2 minute read 1 Oct 2017
businesswoman laptop futuristic environment

Smart buildings: the four pillars of a smart building strategy

By

Josh Herrenkohl

EY Global Real Estate Advisory Leader

Innovator focused on advanced technologies and helping real estate, hospitality and construction organizations operate more effectively. World traveler passionate about involving different cultures.

2 minute read 1 Oct 2017

Smart buildings help owners and operators understand occupant needs and behaviors. We look more closely at these opportunities and benefits.

There is a common misconception that intelligent buildings are a pure-play technological consideration. While there is certainly a technological aspect to the concept, intelligent buildings can be much more than that.

Smart buildings, in fact, can also be viewed as a long-term strategy to better understand the relationship between the built environment and its occupants. Optimally, the smart building allows owners and operators to better understand occupant needs and behaviors.

This drives the multiple goals of enhancing both well-being and productivity while simultaneously saving operational costs and increasing building efficiencies. In essence, smart buildings can be a wise and forward-thinking investment.

What makes a smart building?

1. Creating a better customer experience

2. Enhancing energy efficiency

3. Making operational improvements

4. Establishing a more sustainable environment

Any one of these drivers taken separately will contribute to the above-mentioned goals, and indeed, our global network of professionals believes that these drivers must be tailored to the specific application and the goals of the client. For instance, the needs of a shopping mall on the outskirts of London will be vastly different from those of a mid-rise office asset in Atlanta.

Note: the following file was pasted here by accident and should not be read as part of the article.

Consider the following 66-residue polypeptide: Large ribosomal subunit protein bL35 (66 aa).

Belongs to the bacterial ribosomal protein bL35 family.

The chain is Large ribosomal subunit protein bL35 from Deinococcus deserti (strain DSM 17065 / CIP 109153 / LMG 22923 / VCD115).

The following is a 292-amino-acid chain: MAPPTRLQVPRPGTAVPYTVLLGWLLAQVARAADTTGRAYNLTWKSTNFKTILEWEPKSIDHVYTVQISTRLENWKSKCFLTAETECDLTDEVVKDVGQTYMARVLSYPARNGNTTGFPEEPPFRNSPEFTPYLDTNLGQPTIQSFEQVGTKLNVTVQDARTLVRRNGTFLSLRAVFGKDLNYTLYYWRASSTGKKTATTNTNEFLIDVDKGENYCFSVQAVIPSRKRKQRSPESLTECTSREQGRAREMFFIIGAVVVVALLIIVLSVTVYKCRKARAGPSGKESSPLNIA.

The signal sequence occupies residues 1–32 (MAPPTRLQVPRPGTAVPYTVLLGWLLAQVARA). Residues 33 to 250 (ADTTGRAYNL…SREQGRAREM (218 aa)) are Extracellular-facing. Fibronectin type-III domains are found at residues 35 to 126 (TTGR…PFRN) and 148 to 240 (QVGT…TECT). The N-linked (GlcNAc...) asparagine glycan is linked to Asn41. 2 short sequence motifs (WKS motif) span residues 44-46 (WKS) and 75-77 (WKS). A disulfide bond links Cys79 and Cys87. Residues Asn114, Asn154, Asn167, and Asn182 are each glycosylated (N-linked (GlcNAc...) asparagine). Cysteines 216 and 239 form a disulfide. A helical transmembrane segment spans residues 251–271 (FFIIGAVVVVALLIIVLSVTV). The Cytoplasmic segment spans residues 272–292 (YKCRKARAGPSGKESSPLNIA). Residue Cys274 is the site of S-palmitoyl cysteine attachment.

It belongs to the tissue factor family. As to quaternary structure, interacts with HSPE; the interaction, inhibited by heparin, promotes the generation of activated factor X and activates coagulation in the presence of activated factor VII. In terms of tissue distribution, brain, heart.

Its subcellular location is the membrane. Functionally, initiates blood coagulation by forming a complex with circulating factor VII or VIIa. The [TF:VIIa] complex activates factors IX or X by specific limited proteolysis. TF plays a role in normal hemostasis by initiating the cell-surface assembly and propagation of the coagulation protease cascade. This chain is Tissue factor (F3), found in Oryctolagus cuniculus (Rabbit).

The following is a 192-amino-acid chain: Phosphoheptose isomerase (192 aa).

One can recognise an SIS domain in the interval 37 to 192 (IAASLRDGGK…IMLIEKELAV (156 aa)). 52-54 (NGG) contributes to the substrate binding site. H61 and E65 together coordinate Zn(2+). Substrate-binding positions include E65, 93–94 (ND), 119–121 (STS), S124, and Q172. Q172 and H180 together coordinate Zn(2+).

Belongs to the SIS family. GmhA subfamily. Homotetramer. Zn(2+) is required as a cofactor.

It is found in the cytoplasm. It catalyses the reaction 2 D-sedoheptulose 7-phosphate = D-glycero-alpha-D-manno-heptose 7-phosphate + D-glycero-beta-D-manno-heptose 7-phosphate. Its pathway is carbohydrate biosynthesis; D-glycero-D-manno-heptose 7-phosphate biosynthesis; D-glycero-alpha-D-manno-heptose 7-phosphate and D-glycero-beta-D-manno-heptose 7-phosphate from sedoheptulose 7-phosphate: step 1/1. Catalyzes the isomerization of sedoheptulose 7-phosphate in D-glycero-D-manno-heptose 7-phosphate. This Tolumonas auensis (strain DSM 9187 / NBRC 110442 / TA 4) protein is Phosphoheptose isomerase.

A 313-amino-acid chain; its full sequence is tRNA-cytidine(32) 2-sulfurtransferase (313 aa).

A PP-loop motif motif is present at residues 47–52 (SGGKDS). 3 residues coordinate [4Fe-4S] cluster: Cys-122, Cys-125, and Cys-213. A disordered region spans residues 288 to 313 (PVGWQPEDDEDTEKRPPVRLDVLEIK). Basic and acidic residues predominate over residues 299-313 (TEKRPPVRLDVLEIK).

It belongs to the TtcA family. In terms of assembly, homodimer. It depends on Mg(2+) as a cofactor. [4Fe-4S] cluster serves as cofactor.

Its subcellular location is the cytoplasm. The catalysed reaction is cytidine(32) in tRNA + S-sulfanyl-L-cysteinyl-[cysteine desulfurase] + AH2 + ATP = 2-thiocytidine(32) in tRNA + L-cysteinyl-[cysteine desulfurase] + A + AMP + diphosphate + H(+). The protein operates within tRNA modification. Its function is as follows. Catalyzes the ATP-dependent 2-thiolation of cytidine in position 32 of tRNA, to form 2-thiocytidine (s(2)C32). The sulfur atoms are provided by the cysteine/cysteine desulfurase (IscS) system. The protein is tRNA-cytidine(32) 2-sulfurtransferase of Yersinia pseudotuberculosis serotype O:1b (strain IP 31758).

What is the potential impact of these four facets of a smart building strategy?

Consider this: in a typical building, energy represents a cost of US$1 to US$9 per square foot; lease maintenance and operations represent a cost of US$10 to US$99 per square foot; and people (occupants) represent a cost of US$100 to US$999 per square foot.

The work we have done with our global clients to develop long-range smart building strategies has proven that the potential for bottom-line savings can be significant.

There is yet another goal of a smart building strategy: understanding how to enhance and protect your systems can help secure your assets and your people from current and future criminal activity. In other words, smart buildings can serve as a frontline form of cybersecurity.

As we work with our global clients to address all of the above-mentioned goals, it becomes clear that the implementation of a long-term intelligent building strategy will far outlive the useful life of any specific technology. It also reveals that a successful strategy is one of communication, not only between systems, but in fact between systems and the people monitoring those systems and implementing the data collected for its highest and best purpose.

Regardless of industry and application, real estate is a place of communication for the good of all stakeholders, whether they be your customers, your employees or your CFO.

Summary

However your needs are defined, smart buildings carry great potential and are a wise investment.

About this article

By

Josh Herrenkohl

EY Global Real Estate Advisory Leader

Innovator focused on advanced technologies and helping real estate, hospitality and construction organizations operate more effectively. World traveler passionate about involving different cultures.